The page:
Sunday, 17 January 2016

Generosity – clean or sticky/

I do not have time to follow many blogs these days, but John Stepper’s continues to give cause for thought. A recent post was on the subject of generosity. To view the full post go here. It starts with this little cartoon and three questions about how you feel when you do something like open the door for someone: I agree with him that the little test below is quite an eye opener. It requires you to be brutally honest with yourself.

After you!

“After you!”

When I do this exercise, here’s what happens.
  1. I get a good feeling when I decide to open the door. I’m about to do something nice.
  2. I make eye contact with the other person or say something to make sure they see me opening the door for them. After you!
  3. When they thank me, I get another surge of good feeling. If they don’t, however, I get irritated, even angry. How rude!
How did you do? 

I think I have times when all three scenarios apply, but I recognise that I do like applause. ‘Don't expect applause’ is the last of the 59 aphorisms of mind training  lo jong (blo-sbyong), by Chekawa Yeshé Dorje (1102-1176). I am writing a book on this teaching at the moment, and am finding this an inspiring journey  though sometimes a little uncomfortable when I recognise the patterns of self-centredness that are still strong.

Generosity is pure and simple: you give. You give your time, your energy, your help, something someone needs – it is an open-hearted act. If, however, there is a sticky residue of ‘and what about me?’, it is not true generosity. To give, even with the stickiness, however, is a stage on the journey, and it's important not to be too hard on the poor ego which still thinks it exists and needs to be seen and applauded. We have to keep on aiming to be generous, and be amused when the need for the recognition of our generosity, or the ‘what about my thank you?’ pops up at the end.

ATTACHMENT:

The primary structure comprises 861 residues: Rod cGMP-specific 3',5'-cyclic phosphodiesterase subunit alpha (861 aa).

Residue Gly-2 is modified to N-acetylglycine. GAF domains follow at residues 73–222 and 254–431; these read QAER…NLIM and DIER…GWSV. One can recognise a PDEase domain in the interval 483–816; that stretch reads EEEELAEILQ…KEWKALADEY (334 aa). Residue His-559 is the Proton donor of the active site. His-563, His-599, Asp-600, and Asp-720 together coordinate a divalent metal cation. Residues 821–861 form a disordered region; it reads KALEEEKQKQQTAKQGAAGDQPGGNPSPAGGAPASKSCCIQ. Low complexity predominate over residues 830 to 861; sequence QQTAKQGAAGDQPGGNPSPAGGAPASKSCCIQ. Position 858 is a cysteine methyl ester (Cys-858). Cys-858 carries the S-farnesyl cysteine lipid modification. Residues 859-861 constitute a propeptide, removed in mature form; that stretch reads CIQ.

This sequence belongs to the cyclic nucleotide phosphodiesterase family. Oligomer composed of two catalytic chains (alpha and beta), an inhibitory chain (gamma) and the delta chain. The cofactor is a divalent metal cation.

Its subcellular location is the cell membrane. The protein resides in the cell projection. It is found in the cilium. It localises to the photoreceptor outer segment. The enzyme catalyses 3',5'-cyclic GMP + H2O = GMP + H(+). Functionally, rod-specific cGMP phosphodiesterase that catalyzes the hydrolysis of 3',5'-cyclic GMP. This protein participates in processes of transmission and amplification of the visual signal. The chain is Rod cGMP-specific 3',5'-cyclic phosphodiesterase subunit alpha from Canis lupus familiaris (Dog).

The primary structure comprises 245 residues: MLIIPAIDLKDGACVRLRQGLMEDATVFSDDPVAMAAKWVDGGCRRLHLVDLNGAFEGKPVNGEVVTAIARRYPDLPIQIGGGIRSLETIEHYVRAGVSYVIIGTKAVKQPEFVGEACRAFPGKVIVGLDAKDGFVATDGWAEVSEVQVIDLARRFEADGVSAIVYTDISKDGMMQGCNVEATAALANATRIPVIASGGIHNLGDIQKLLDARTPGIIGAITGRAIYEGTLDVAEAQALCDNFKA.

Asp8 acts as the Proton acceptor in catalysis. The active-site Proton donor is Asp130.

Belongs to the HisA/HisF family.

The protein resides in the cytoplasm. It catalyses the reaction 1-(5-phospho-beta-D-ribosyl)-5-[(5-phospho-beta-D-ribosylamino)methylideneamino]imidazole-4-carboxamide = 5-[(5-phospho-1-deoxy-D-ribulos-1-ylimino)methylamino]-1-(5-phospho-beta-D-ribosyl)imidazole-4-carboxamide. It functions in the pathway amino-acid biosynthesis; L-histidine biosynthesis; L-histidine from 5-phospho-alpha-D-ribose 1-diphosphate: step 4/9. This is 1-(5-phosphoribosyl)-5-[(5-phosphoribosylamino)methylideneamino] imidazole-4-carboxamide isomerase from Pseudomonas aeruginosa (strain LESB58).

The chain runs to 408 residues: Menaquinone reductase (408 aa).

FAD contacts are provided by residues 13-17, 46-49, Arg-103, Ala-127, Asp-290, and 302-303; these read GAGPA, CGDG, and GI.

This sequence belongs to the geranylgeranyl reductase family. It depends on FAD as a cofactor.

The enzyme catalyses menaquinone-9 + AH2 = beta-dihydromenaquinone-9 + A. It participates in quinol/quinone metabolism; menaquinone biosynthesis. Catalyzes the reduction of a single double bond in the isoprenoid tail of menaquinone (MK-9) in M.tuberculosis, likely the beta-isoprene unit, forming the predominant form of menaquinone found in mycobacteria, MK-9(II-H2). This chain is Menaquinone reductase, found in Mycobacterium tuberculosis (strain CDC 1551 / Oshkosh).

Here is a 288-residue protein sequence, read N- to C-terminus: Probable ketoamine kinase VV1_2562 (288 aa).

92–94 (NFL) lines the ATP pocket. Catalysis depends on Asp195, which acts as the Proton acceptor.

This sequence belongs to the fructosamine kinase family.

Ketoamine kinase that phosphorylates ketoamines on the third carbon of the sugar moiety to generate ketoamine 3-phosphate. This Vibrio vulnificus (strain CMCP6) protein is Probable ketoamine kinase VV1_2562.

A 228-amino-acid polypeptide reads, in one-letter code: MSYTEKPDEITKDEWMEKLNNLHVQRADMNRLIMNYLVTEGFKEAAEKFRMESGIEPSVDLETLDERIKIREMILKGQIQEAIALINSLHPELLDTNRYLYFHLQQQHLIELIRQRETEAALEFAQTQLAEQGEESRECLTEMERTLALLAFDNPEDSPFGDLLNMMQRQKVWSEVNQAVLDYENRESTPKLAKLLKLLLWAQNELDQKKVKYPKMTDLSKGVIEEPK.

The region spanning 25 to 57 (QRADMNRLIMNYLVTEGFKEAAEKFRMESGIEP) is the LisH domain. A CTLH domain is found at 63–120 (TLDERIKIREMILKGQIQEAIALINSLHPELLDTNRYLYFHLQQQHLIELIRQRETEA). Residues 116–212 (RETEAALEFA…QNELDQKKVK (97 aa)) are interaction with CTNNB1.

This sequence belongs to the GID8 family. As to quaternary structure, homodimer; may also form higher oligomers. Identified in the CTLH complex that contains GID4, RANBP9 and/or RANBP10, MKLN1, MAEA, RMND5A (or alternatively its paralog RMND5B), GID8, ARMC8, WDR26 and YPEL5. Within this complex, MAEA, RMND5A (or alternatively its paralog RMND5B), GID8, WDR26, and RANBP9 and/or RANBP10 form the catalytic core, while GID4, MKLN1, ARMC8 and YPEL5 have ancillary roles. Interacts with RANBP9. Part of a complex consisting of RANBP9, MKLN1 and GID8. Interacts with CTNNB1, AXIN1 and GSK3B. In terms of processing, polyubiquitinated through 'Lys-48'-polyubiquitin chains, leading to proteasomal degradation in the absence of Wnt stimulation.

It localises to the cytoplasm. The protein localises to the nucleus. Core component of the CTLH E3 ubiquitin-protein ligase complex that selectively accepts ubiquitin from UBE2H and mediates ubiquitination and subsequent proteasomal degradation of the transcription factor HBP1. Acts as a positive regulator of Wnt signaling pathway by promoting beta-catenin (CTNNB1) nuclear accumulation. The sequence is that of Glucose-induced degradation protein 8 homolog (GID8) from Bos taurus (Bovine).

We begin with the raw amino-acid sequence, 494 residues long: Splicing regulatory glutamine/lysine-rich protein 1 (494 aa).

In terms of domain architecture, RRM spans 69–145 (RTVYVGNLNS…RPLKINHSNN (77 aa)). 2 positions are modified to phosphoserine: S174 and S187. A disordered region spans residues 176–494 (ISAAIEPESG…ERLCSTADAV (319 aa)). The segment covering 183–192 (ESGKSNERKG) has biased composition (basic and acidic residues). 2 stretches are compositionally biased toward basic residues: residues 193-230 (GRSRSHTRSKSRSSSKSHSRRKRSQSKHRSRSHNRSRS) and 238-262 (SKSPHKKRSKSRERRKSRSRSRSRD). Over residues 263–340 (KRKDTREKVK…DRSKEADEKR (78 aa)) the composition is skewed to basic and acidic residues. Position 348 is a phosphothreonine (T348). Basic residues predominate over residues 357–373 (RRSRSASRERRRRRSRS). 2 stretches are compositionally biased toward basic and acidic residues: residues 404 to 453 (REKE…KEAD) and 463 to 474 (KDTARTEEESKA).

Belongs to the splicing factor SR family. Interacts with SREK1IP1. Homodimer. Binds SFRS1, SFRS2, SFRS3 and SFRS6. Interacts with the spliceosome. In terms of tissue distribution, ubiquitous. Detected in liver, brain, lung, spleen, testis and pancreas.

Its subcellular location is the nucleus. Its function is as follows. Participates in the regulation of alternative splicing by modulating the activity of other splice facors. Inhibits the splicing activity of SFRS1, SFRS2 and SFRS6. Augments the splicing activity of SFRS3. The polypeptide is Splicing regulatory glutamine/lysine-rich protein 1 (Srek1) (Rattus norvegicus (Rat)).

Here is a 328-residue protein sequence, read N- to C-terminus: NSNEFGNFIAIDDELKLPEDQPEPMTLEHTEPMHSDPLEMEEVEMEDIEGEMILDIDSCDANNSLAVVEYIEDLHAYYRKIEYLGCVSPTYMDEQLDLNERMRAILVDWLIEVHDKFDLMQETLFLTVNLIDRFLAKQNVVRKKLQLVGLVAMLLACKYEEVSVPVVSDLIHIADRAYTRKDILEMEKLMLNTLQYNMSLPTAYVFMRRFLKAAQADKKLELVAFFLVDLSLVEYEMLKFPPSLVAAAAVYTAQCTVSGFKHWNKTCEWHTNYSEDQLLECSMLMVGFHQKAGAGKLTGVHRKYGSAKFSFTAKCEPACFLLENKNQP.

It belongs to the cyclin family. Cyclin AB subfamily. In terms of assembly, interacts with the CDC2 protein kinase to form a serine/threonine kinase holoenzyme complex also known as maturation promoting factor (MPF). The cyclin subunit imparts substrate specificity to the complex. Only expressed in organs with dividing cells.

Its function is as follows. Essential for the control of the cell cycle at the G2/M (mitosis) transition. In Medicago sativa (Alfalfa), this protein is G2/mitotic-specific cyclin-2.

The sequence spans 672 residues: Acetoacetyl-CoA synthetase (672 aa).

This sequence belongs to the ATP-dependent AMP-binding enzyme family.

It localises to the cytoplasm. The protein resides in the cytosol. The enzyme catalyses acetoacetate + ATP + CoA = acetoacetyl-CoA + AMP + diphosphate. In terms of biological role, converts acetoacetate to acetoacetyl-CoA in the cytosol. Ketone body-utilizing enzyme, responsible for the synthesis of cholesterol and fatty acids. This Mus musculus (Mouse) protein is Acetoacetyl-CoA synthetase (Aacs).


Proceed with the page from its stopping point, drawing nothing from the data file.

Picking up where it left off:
As a Buddhist practitioner, it is essential to have a sense of humour.

Wednesday, 6 January 2016

Happy New Year - and yet more rain

Happy New Year

I hope 2016 will be happy, healthy and prosperous year for you.

It’s raining again . .  it feels like it has been raining for months. The Taff seems to be coping quite well and is still well within its banks in our area. Our roof, unfortunately, is not coping so well. Several damp patches have appeared in three rooms, and one day it was dripping onto my bed. I scrabbled around in the eves and managed to alleviate the immediate problem, but it looks like we need a new roof. I am trying not to think about how much that will cost.

I have made a little rainy gif. I hope you like it.

Tuesday, 1 December 2015

Old dogs, new tricks – fun in a kayak

Gosh is it really six weeks since I last blogged?! Time whizzes past so quickly. It is all good and interesting, but there is so little extra time to get to fun things – like blogging.

Our September holiday feels like an age ago now, but I must show you this photograph of us kayaking. Working on the principle of ‘never too old’ we borrowed a friend’s kayak this year and gave it ago. The sea was rather choppy so we didn’t actually go anywhere – just back and forth across Saundersfoot bay trying to avoid capsizing. At times we had to just point the front into the waves and ride them. I think it was probably quite amusing for anyone watching us, but we had a lot of fun.

Tuesday, 13 October 2015

Outings from Saundersfoot

The path by Colby Woodland Gardens.
No stay in Saundersfoot would be complete without a visit to the delightful, tiny village of Amroth, a little way along the coast. Usually we like to walk there along the beach, but never seemed to time it right for the tides this time. So we drove to Colby Woodland Gardens and walked down from there. 


Evening light at Amroth beach.
In the opposite direction to Amroth is a coastal feature called Monkton Point – just a rocky outcrop jutting into the sea. It is visible from Saundersfoot and from Tenby. One evening we set out along the coastal path with the intention of arriving at Monkton Point as the tide was at its lowest and enjoying a dusk walk back along the beach. Things did not go quite as planned. One stretch of the coastal path took us through a field with bullocks. After reaching Monkton Point we realised that we could not get down to the beach there and had to retrace our steps a little way. When we arrived at the field with the bullocks they became rather intimidating and would not let us pass. We tried to walk the stretch on the other side of the fence through the brambles, but it was impassable. It was starting to get quite gloomy and we were concerned at being caught in a tricky situation in the dark. So we cut across another field in the direction of lights and found ourselves in Swallowtree Caravan Park where we eventually accessed the road to walk back to Saundersfoot. It was not quite the leisurely beach stroll we had intended, but it was certainly an adventure.